It has been announced today that the bones found under a car park in Leicester are those of King Richard III.
I’ve been a huge fan of Richard III since I was in my teens. I wrote about him in my MA dissertation, which was about the construction of hero myths. For me, Richard III represents a fascinating historical conflict. He is the point at which my impartiality as a historian comes slap up against my instinctive loyalty and liking for Richard III, which is deeply unscholarly and completely subjective.
I come from Yorkshire. Even though Richard wasn’t a Yorkshireman by birth he spent a lot of his time in the North of England, holding the Lordships of Middleham, Sheriff Hutton and Richmond in Yorkshire. He gained a good reputation as a fair and just President of the Council of the North, and the City of York in particular held him in high esteem. On Richard’s death at Bosworth in August 1485 the City of York took the brave and unusual step of recording their unhappiness at the fact: “Today was our good King Richard piteously slain and murdered to the great heaviness of this city.” This can’t have made them popular with the incoming Tudors but showed how strongly they felt that they risked setting off on the wrong foot with the new administration because Richard was so highly regarded.
I have a framed poster of Richard III with the words “a true Yorkshireman” written on them. Yorkies, as we are known, don’t take everyone to our hearts, so for us to bestow this accolade on a man who was not Yorkshire born is exceptional. It means that we regard Richard as possessing those qualities we admire – loyalty, strength, toughness of character and a certain “Yorkshire grit,” as rugged as the rock the county stands on.
Like many people I discovered Richard III through reading “The Daughter of Time” by Josephine Tey, a great book and a powerful defence of Richard III’s reputation against the slanders of Shakespeare and the Tudor propaganda that blackened his name. When I went to university I studied the 15th century in detail including Richard’s role as a loyal supporter of his brother King Edward IV and also the achievements his own brief reign. I did a huge amount of academic reading on the subject of the Princes in the Tower as well as devouring all the fiction I could find.
I think a couple of things come together here to make the story of Richard III such a compelling one. First there is the enduring fascination of a historical mystery. You can’t get much of a bigger mystery than the one of who murdered the Princes in the Tower. For centuries people have argued for and against Richard III being the murderer and unless irrefutable proof comes to light, that is a story that will run and run. Irrefutable facts aren’t the kind of thing one gets often in history; although at school we are so often taught that history is made up of “facts” it isn’t static. History is open to interpretation and new discoveries are being made all the time. So I am not holding my breath that the mystery of the Princes in the Tower will be solved conclusively any time soon.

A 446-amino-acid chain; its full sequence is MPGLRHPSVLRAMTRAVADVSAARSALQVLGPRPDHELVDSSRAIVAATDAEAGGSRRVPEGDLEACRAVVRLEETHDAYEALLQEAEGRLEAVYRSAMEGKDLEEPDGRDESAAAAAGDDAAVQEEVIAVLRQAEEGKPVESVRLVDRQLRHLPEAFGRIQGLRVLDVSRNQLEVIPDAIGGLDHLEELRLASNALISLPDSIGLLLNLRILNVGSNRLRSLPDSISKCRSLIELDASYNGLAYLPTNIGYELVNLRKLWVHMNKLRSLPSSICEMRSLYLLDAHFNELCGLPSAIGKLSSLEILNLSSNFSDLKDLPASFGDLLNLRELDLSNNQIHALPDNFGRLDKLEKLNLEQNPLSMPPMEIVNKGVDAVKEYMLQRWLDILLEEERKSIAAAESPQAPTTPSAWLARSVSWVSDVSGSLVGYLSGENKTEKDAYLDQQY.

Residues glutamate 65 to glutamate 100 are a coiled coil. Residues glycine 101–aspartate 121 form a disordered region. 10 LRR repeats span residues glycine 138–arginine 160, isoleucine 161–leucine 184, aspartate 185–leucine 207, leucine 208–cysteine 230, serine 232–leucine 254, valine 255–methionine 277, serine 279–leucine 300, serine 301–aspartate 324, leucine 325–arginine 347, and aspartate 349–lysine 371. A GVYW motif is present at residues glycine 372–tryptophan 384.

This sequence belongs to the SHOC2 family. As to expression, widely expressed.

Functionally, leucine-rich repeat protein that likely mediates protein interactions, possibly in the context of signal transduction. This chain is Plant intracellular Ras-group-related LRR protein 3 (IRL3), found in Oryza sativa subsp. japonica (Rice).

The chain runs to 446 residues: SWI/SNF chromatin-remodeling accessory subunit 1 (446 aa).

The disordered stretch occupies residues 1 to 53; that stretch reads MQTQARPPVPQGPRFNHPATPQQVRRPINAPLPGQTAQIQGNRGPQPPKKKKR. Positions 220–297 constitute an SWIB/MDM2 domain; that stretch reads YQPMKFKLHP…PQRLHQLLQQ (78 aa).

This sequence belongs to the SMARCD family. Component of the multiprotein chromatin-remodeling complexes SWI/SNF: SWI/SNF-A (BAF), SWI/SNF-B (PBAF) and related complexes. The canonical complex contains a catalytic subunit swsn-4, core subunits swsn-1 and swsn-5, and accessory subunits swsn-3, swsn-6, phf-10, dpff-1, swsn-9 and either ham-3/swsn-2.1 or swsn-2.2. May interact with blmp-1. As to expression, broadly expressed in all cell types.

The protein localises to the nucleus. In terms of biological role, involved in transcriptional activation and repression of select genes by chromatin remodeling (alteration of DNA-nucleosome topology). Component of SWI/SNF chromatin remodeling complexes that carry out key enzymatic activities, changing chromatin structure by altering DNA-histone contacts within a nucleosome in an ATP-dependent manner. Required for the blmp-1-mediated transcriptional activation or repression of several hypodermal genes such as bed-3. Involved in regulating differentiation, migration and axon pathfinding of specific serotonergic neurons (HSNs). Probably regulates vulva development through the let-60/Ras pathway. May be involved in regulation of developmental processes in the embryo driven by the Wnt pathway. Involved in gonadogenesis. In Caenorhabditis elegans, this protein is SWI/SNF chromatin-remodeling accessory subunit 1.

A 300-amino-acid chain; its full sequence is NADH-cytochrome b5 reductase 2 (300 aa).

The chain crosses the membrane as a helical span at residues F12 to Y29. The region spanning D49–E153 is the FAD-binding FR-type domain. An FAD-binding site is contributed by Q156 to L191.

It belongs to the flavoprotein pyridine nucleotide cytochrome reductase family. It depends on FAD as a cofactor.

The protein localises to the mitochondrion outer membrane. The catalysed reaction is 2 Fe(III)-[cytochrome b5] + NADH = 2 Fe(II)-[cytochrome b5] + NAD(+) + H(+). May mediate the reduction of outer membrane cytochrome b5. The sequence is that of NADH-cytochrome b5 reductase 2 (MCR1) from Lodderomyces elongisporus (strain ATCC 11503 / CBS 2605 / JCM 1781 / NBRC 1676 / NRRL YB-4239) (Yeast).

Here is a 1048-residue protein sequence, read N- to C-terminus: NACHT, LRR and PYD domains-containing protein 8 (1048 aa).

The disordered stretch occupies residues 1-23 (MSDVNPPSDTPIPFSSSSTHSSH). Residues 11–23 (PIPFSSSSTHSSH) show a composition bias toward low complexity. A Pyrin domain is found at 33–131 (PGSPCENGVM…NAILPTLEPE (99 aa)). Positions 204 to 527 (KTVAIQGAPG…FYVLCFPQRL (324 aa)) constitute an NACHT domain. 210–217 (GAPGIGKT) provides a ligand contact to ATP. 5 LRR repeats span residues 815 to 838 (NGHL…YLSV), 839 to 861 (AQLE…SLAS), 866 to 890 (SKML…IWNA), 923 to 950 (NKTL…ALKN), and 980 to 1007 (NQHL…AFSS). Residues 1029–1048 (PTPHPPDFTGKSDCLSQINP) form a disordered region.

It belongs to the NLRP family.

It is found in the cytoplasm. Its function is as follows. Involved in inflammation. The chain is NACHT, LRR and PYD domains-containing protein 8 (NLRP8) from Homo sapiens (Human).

The other incredibly powerful element in the story of Richard III is the idea of fair play. That he was betrayed on the field of battle leaves a bad taste in the mouth. Then there was the Tudor propaganda. It was of course in the interests of the Tudors to portray Richard III as a monster, the more evil the better. They did a fabulous job of it with Sir Thomas More and William Shakespeare as their star players. But in doing so they, perhaps inevitably, invited a backlash. The depiction of Richard in Shakespeare’s play is a theatrical construct of horror. It’s a powerful fiction. The very power of that monster myth arouses a sense of fair play in those people who know that the “facts” don’t actually fit the fiction and hate to see Richard so maligned.
For me as a Ricardian it is a lovely historical irony that the Tudors worked so hard on their propaganda that they actually helped to create the hero cult of Richard III that exists now. So on a day like this I have several responses to the news that Richard’s body has been found. The trained historian in me is fascinated by the process of discovery and the interpretation of what has been found. The part of me that enjoys studying the way that historical myths are spun is relishing this latest development in Richard’s ongoing hero myth. And the Yorkshire girl whose loyalty to Richard feels like part of her DNA is happy to know that he will be re-buried in Leicester Cathedral (although York Minster would have been better) and thus one ancient wrong at least will be righted.